Green roofing is a very old style of roofing. Many homeowners are rediscovering green roof benefits that have been known by humans for hundreds of years. Green roofing systems reduce storm water runoff, noise pollution, and air pollution. Green roofs also keep the entire temperature of the home cooler and provide fresh vegetation on the outside of the roof. That vegetation absorbs the sun’s direct rays and heat. Additionally, the water found in the soil also provides a cooling effect when evaporation occurs. However, one unanswered question that many homeowners find themselves facing is what type of vegetation should be used in their Montgomery roof system.
In October 2012, the University of Cincinnati created a pilot study to determine which plants were best suited for roofing systems during summer conditions. During late summer in 2011 researchers Jill Bader and Ishi Buffam tested five plants native to their region. Their study tested all plant types under regular watering and rainfall-only watering conditions.
When receiving rainfall only, native plants retained 51% of the water. No plant showed any significant superior ability to reduce water run off by increased absorption. Plants that received regular watering only retained 44% of water.
Initial results of the green roof study showed that some plants did not fare well when not receiving regular watering. Heat aster (Aster ericoides), loosestrife (Lysimachia lanceolata), and flowering spurge (Euphorbia corollata) did not survive when relying only on rainfall as the primary water source. Both surviving plants, nodding wild onion (A. cernuum) and goldmoss sedum (S. acre), were affected by the sun but did survive only on rainfall.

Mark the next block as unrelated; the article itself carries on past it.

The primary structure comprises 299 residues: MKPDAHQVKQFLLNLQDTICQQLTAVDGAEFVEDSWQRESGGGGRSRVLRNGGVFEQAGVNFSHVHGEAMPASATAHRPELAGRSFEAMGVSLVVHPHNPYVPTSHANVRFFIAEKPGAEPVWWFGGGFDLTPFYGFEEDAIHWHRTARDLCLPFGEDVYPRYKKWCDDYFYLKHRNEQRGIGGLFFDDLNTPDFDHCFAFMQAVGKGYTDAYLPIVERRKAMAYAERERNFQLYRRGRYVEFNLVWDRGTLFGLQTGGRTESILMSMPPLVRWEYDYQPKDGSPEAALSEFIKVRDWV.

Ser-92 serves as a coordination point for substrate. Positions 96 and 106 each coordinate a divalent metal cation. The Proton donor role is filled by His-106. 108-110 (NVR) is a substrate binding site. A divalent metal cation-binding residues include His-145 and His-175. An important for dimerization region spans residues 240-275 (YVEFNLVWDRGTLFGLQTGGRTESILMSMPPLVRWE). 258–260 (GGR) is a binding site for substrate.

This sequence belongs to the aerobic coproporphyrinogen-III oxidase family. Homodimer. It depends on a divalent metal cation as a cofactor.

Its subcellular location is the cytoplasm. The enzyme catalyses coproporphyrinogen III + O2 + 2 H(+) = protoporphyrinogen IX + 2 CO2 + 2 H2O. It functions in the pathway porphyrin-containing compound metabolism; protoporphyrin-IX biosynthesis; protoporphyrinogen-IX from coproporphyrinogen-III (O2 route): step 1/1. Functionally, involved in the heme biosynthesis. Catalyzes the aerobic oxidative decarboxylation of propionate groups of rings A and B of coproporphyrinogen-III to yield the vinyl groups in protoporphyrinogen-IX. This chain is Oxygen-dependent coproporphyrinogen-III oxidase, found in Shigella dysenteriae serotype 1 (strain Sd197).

A major contributing factor to the survival of each plant is its natural adaptation to the extreme demands of the sun. Both surviving plants had shallow roof systems that allow them to use water more effectively that their plant counterparts, during hot weather. A. cernuum has a special bulb that stores water for later use, just like a water tower. S. Acre has thick foliage that has an evolutionary adaptation allowing the plant to close its pores during hot days, to retain water. Pores open at night to complete photosynthesis.
Each geographic region will have a different native plant type that is best suited for local conditions. According to the Wildflower Center, Montgomery, TX is home to the Common Yarrow (Achillea Millefolium L.). It is a perennial herb that blooms in white or pink. Commonly found in dry soil, the plant has a medium tolerance to CaCO3 and a high tolerance to drought conditions.
The Common Yarrow is a great ornamental plant that should be used in conjunction with other drought resistant plants. It has also been used medicinally to treat fevers, hemorrhaging, and rashes. Native Americans also used it as a source for a tea remedy to stomach ailments. The foliage of the plant is also great for pollinating bees and provides a sweet and pleasant smell when crushed.
For more information about green roofing system and the best plant typesto use in your local region, contact Schulte Roofing. Schulte Roofing has been providing Montgomery, TX professional roofing contractor services for over 18 years. Design your own green roof today.
Reference: University of Cincinnati (2012, October 15). Native plant fares well in pilot green roof research study. ScienceDaily.